Central bank liquidity swaps (2024)

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Credit and Liquidity Programs and the Balance Sheet

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Central bank liquidity swaps

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Transaction Data, December 1, 2010

Frequently asked questions: U.S. Dollar and Foreign Currency Liquidity Swaps

Press release, October 31, 2013

Press release, December 13, 2012

Press release, November 30, 2011

Press release, June 29, 2011

Press release, December 21, 2010

Press release, May 9, 2010

Press release, June 25, 2009

Press release, April 6, 2009

Press release, February 3, 2009

Press release, October 29, 2008

Press release, September 24, 2008

Press release, September 18, 2008

Press release, December 12, 2007

Federal Reserve Act: Section 14. Open market operations

Federal Reserve Bank of New York

Central bank liquidity swaps -- agreements

U.S. dollar liquidity swap operations -- by country

Note: For current information on the Central Bank Liquidity Swaps, visit Central Bank Liquidity Swaps.

Because bank funding markets are global and have at times broken down, disrupting the provision of credit to households and businesses in the United States and other countries, the Federal Reserve has entered into agreements to establish central bank liquidity swap lines with a number of foreign central banks. Two types of swap lines were established: dollar liquidity lines and foreign-currency liquidity lines. The swap lines are designed to improve liquidity conditions in dollar funding markets in the United States and abroad by providing foreign central banks with the capacity to deliver U.S. dollar funding to institutions in their jurisdictions during times of market stress. Likewise, the swap lines provide the Federal Reserve with the capacity to offer liquidity in foreign currencies to U.S. financial institutions should the Federal Reserve judge that such actions are appropriate. These arrangements have helped to ease strains in financial markets and mitigate their effects on economic conditions. The swap lines support financial stability and serve as a prudent liquidity backstop.

The Federal Reserve operates these swap lines under the authority of section 14 of the Federal Reserve Act and in compliance with authorizations, policies, and procedures established by the Federal Open Market Committee (FOMC).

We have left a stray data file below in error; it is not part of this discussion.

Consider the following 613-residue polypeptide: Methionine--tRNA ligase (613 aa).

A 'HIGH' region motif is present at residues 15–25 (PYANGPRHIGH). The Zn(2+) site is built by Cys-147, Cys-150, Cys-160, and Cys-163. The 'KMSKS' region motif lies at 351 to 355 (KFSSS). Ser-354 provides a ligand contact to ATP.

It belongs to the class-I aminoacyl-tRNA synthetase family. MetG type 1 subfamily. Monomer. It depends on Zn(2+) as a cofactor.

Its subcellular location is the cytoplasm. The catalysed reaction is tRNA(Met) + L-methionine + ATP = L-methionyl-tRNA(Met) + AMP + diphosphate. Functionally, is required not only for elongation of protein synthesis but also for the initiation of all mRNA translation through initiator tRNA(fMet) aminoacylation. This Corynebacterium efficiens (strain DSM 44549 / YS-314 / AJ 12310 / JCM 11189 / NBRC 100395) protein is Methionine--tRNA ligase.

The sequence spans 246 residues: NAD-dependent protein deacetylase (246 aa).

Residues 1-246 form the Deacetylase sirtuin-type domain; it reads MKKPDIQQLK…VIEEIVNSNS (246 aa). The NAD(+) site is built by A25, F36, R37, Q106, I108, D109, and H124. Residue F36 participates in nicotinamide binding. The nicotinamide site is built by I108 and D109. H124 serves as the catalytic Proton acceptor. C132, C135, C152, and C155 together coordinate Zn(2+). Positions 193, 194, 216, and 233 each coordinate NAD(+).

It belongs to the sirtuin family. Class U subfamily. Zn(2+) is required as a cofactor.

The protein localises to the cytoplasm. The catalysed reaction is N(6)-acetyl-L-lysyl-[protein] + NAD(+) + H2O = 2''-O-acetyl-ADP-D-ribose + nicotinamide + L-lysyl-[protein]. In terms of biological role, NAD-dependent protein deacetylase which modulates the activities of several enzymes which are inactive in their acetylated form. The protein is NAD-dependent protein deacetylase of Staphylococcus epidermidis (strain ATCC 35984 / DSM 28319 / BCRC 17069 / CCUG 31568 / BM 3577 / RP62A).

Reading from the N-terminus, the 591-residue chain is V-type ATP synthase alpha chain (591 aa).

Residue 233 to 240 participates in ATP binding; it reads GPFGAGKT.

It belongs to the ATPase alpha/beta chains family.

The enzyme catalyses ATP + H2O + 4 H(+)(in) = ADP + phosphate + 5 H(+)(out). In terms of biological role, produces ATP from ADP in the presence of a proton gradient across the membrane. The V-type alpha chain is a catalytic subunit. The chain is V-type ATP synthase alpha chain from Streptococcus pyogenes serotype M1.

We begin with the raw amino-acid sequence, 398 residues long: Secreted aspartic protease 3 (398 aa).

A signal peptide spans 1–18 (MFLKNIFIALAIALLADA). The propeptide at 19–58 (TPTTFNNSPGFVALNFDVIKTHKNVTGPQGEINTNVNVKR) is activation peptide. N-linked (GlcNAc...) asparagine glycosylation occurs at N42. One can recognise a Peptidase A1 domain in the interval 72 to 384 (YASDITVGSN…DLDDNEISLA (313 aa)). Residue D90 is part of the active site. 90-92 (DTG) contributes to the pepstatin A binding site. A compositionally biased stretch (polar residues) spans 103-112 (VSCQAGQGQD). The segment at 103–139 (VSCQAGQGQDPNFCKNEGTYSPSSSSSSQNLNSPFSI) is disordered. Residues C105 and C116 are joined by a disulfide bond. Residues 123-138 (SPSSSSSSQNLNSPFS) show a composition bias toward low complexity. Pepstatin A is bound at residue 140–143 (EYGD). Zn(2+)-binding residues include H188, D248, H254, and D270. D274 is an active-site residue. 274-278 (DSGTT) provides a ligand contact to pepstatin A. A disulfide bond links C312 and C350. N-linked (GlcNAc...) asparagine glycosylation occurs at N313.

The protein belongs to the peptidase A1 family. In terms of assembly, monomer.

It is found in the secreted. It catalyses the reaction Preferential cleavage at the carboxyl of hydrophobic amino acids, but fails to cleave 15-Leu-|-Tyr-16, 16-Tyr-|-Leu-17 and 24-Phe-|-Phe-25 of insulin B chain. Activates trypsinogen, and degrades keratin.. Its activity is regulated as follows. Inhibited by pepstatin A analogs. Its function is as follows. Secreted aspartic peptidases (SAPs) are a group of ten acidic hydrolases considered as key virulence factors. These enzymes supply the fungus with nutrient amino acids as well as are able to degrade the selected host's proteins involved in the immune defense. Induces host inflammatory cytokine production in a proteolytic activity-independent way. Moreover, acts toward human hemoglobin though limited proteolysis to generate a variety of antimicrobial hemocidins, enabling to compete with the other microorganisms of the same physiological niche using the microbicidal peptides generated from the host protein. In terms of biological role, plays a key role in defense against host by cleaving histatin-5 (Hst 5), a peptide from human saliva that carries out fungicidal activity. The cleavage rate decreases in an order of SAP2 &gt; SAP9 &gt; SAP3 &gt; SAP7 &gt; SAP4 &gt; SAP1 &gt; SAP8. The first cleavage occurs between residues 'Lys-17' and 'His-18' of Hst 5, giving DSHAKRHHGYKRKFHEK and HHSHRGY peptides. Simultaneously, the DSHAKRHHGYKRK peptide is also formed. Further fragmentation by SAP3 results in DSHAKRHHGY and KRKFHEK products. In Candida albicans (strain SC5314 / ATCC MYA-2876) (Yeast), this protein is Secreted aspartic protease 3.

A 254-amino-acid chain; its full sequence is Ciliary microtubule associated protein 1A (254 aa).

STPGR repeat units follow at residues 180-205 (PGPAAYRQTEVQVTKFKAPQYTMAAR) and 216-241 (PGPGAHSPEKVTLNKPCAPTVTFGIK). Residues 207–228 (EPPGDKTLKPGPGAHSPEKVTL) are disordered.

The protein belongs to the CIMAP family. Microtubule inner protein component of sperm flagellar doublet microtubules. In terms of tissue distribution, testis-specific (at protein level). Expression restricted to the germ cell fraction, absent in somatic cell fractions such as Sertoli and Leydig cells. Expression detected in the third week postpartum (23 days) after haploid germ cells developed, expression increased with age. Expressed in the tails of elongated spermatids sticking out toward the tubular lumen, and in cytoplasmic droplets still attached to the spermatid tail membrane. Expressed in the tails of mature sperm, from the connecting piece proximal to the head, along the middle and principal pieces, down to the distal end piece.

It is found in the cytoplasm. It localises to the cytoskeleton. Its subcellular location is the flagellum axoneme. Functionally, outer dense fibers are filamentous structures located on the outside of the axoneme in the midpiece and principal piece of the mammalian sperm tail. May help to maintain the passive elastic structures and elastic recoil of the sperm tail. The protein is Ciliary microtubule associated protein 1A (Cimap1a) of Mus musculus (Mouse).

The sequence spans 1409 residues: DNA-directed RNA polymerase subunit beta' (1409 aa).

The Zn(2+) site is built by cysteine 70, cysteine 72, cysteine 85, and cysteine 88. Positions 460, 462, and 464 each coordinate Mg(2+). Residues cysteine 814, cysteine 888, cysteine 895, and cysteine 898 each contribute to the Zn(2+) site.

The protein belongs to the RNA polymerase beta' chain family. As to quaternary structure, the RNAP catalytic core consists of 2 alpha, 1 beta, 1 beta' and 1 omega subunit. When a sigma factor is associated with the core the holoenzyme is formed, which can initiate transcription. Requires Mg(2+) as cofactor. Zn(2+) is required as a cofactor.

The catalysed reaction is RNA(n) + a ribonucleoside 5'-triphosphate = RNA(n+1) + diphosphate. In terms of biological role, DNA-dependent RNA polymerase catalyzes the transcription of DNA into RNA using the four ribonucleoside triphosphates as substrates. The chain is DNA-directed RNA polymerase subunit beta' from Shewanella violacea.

Separately, since 1994, the Federal Reserve has had bilateral currency swap agreements with the Bank of Canada and Bank of Mexico, established under the North American Framework Agreement (NAFA).

Dollar Liquidity Swap Lines

In response to mounting pressures in bank funding markets, the FOMC announced in December 2007 that it had authorized dollar liquidity swap lines with the European Central Bank and the Swiss National Bank to provide liquidity in U.S. dollars to overseas markets, and subsequently authorized dollar liquidity swap lines with each of the following central banks: the Reserve Bank of Australia, the Banco Central do Brasil, the Bank of Canada, Danmarks Nationalbank, the Bank of England, the European Central Bank, the Bank of Japan, the Bank of Korea, the Banco de Mexico, the Reserve Bank of New Zealand, Norges Bank, the Monetary Authority of Singapore, Sveriges Riksbank, and the Swiss National Bank. Those arrangements terminated on February 1, 2010.

In May 2010, the FOMC announced that in response to the re-emergence of strains in short-term U.S. dollar funding markets it had authorized dollar liquidity swap lines with the Bank of Canada, the Bank of England, the European Central Bank, the Bank of Japan, and the Swiss National Bank. In October 2013, the Federal Reserve and these central banks announced that their existing temporary liquidity swap arrangements--including the dollar liquidity swap lines--would be converted to standing arrangements that will remain in place until further notice.